Remaining tasks for the 1053 are:
- Install faceplate on printer
- Hook up tab set/clear rod
- Set tension for red ribbon shift tape
- Hook up forms empty switch from cover
- Install cover
- Pull cables back to allow printer to sit on its stand
- Put printer in final position
Before I drove over to the Computer History Museum to work on the 729 tape drives, I completed the first two tasks in the 1053 list. When I get a chance to load the typewriter diagnostics into the 1130 I will use it to adjust the ribbon shift tape tension, then wrap up the remaining tasks.
|Moving along with reassembly of console printer|
CHM 729 TAPE DRIVE MAINTENANCE
I replaced carbon brushes in six brush blocks, then began working on the one drive that has not had all its brushes replaced. To do this, we moved the remaining drive to the end position in the string, so we could keep that powered down while the rest of the system was usable.
Each brush block has two cylindrical carbon brushes that ride on circular slip rings on the pulleys in the tape drive. They transfer power onto the clutch, which is rotating on the pulley. The clutch will cause the common axle to rotate with the pulley it clutches. The axle has two pulleys, one rotating clockwise and one counterclockwise. The clutches choose whether the tape hub with the reel of mag tape will rotate clockwise or counterclockwise.
Each brush is a cylinder of graphite, with a wider lip at the bottom to keep it inside the holder. There is a copper braided wire soldered to the cylinder, which passes through a spring and is soldered to a terminal on the holder. This allows the brush to move in and out to accommodate variations in the slip ring height and also adjust for wear over time.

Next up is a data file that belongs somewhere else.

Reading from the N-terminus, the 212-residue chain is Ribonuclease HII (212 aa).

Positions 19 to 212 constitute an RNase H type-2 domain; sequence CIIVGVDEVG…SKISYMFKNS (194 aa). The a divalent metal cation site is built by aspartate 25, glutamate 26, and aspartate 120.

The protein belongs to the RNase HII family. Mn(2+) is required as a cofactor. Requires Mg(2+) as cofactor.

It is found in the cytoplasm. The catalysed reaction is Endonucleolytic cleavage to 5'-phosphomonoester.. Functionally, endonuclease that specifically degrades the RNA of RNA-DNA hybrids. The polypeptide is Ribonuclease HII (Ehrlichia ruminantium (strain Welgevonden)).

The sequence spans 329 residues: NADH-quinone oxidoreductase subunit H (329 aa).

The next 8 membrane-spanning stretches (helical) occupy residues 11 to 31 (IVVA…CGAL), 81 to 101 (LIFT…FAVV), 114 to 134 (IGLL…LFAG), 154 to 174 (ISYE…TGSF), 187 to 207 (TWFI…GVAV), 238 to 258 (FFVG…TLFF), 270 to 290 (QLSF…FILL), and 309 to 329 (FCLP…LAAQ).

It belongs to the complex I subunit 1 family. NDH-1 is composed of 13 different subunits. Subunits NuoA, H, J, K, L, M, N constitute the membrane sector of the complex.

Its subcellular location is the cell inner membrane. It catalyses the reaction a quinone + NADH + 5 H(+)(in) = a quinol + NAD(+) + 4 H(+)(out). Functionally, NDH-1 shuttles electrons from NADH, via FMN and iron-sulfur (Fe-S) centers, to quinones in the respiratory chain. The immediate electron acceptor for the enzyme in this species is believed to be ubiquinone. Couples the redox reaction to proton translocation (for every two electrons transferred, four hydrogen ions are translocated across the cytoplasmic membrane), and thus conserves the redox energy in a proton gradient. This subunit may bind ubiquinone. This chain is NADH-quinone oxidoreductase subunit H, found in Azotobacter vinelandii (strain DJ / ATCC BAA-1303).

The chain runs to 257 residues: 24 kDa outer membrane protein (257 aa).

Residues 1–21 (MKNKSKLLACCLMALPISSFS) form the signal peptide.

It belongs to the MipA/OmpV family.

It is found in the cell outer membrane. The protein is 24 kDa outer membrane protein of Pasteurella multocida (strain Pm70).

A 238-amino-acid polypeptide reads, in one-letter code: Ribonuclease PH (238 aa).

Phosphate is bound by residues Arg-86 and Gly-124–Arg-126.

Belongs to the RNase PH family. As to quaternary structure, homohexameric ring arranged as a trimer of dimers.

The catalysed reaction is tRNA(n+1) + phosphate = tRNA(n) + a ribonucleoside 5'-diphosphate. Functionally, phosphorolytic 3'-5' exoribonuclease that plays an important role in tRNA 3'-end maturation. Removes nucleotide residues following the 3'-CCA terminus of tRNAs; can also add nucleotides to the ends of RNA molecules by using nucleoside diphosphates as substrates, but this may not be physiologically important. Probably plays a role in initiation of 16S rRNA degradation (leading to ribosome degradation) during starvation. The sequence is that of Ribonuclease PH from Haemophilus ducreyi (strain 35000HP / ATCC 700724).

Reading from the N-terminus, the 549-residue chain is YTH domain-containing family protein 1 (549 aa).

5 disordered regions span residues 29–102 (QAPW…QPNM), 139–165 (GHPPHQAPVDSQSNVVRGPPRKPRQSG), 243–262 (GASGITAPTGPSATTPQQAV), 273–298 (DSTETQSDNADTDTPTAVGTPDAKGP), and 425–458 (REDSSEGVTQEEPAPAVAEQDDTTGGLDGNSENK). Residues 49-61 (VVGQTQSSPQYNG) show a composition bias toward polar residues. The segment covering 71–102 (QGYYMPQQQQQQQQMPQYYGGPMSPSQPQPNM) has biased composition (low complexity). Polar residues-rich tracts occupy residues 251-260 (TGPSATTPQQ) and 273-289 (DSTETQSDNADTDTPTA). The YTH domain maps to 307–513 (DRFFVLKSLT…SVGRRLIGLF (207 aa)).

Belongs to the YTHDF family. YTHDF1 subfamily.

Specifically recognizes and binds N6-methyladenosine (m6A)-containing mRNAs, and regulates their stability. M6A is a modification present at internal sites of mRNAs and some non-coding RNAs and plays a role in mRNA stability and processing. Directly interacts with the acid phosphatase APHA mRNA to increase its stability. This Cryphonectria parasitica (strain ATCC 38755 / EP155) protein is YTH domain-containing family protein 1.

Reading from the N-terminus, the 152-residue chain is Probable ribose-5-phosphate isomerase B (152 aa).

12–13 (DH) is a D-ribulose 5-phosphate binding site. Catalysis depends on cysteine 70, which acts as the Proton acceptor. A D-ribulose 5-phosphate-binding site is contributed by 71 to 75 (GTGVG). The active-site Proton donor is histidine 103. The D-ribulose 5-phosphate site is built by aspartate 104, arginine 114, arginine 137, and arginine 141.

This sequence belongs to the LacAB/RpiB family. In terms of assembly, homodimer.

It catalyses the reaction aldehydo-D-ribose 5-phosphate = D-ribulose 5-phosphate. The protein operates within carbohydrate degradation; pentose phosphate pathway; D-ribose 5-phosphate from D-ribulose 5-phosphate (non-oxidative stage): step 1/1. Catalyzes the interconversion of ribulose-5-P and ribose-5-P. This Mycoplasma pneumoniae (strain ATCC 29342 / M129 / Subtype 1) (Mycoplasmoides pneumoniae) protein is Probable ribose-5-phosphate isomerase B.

There are six holders on a tape drive, each with a pair of graphite brushes. I had to unsolder the worn brushes, use new ones we had made, while reusing the spring and soldering the replacement back into the holder. Each block has a capacitor across the terminals in addition to the connection that supplies power through the brushes to the clutch.
Putting a restored brush holder back in the drive is a procedure that must be done slowly and carefully. If a brush pops off the slip ring and the brush block is moved, it can crack the brush off. We have various homebuilt tools that fit on the block, holding the twin brushes depressed. This gives us clearance to slide the holder into place, tighten mounting screws and verify correct placement before we let the brushes pop out.
A problem on a different 729 drive was finally traced to pitted points on a relay. The relay feeds power through the brushes to one of the clutches. In this case, it was the takeup reel axle clutch that drives clockwise rotation. This will pull the tape upwards from the vacuum column and wrap it on the reel.
Our defect was that the takeup reel was sluggish in rotating clockwise, so that the tape loop dipped below the lower vacuum switch in the right vacuum column and sometimes dumped - when the tape loses vacuum and piles up at the bottom.
When Iggy traced the problem to the relay, he cleaned the points which restored crisp rotation to the takeup reel and eliminated the dumping. We did not complete the brush installation on the last drive, planning to finish it up next week.
EMM CORE MEMORY TO UPGRADE 1130 TO 32K WORDS
I picked up the two 80 position connectors that will connect my EMM 3200 memory module to the rest of my circuitry. I have to wire up the signals with twisted pair cabling and route it to a spare FPGA which I will use to test out the memory. Once I know it is working, I can build the interface board to hook it into my 1130 and give my system a full 32K words of storage.